Aug 05, 2020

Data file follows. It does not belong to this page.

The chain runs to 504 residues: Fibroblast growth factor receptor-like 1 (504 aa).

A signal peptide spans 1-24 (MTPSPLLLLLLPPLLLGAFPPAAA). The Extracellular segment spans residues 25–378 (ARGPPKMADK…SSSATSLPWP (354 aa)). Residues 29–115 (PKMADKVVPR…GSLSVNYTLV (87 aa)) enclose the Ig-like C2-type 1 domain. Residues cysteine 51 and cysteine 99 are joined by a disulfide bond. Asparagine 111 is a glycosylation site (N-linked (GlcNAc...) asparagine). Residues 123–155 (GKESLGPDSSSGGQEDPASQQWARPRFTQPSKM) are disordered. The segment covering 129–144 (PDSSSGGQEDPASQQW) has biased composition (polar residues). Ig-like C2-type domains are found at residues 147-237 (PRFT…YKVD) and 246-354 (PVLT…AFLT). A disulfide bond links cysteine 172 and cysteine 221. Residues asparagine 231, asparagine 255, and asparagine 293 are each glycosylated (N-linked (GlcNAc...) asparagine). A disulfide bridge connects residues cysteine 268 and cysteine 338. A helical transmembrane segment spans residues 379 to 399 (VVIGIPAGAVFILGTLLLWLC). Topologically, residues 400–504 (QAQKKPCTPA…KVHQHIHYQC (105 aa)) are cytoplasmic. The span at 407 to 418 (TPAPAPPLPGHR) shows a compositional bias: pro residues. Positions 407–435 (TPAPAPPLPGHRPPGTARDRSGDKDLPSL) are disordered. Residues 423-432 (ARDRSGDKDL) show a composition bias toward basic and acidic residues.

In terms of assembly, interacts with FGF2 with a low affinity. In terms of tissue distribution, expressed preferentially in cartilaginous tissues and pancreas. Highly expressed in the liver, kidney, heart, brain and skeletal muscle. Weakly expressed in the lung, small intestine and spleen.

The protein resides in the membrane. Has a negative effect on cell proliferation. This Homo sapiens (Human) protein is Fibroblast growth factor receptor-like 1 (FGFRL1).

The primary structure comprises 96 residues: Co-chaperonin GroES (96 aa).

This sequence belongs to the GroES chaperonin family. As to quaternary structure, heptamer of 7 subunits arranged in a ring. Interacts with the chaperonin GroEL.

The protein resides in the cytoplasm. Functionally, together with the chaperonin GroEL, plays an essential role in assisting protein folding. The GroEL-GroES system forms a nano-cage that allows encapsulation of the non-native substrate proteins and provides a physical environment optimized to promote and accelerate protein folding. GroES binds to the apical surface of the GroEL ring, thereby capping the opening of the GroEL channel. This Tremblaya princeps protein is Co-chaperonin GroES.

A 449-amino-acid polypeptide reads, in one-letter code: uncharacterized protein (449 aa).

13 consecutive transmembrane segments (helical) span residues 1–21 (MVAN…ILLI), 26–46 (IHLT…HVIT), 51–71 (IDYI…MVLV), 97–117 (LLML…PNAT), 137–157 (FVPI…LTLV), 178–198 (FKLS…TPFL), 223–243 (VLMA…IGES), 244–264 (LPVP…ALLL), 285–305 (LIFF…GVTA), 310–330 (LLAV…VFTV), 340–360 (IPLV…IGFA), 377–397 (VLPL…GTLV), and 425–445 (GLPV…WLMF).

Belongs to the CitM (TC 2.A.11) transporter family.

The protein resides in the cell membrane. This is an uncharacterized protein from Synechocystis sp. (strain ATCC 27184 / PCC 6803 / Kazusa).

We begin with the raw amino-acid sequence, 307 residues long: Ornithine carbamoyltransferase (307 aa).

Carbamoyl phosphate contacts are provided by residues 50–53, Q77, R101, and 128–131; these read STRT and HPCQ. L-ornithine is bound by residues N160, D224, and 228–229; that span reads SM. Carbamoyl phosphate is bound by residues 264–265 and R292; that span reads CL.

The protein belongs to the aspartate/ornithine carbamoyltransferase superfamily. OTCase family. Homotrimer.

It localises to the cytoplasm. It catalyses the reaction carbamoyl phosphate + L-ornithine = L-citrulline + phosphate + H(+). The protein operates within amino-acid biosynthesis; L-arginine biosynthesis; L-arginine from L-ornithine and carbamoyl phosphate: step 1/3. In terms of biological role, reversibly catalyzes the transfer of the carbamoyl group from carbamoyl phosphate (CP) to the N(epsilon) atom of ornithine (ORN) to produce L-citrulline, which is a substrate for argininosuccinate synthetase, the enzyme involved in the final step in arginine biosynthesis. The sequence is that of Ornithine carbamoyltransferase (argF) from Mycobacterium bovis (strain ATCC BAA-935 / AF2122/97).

5G is anticipated to transform the world, bringing new efficiencies and opportunities to how we live and work. For investors interested in incorporating this growth theme within their portfolios, the options are broader than simply telecommunications companies. What is 5G? Fifth generation wireless (5G) is a technology infrastructure system allowing communications and data access on-the-go, much in the same way that previous generations including the currently used 4G offered. It is anticipated to transform the ‘internet of things’ and become the force for the fourth industrial revolution. The fourth industrial revolution refers to how cyber physical systems are expected to drive the next era of industrial reform and change, bringing new efficiencies and opportunities to how we live and work1. Wireless networks are integrated into our lives and 5G sees that dependency increase further in the immediate future. It is already here in its early stages. While 5G was coming anyway, the COVID pandemic may see some companies accelerate their plans to access 5G-enabled technology, particularly automation, both as a safeguard against future lockdowns or simply to allow them to continue basic operations in the current environment2. How to invest in 5G There are a range of options to consider for investors keen to incorporate 5G within their investments. Three options are listed below. Broad investments across sectors given all companies will need to use 5G in some form at some stage, be it to conduct business operations or as part of their services. Sector investments such as via telecommunications companies which will be building the infrastructure to support 5G. Thematic investments covering the 5G supply chain. The supply chain extends from underlying technology suppliers and producers to companies creating technology and software for automation, robotics and artificial intelligence which will advance substantially from the use of 5G. Interested in accessing 5G exposure by using robotics, automation and artificial intelligence? Find out more about ETFS ROBO Global Robotics and Automation ETF (ASX code: ROBO) or contact us. Client Services Trading Phone +61 2 8311 3488 Email: Phone +61 2 8311 3483 Email: [1] {2}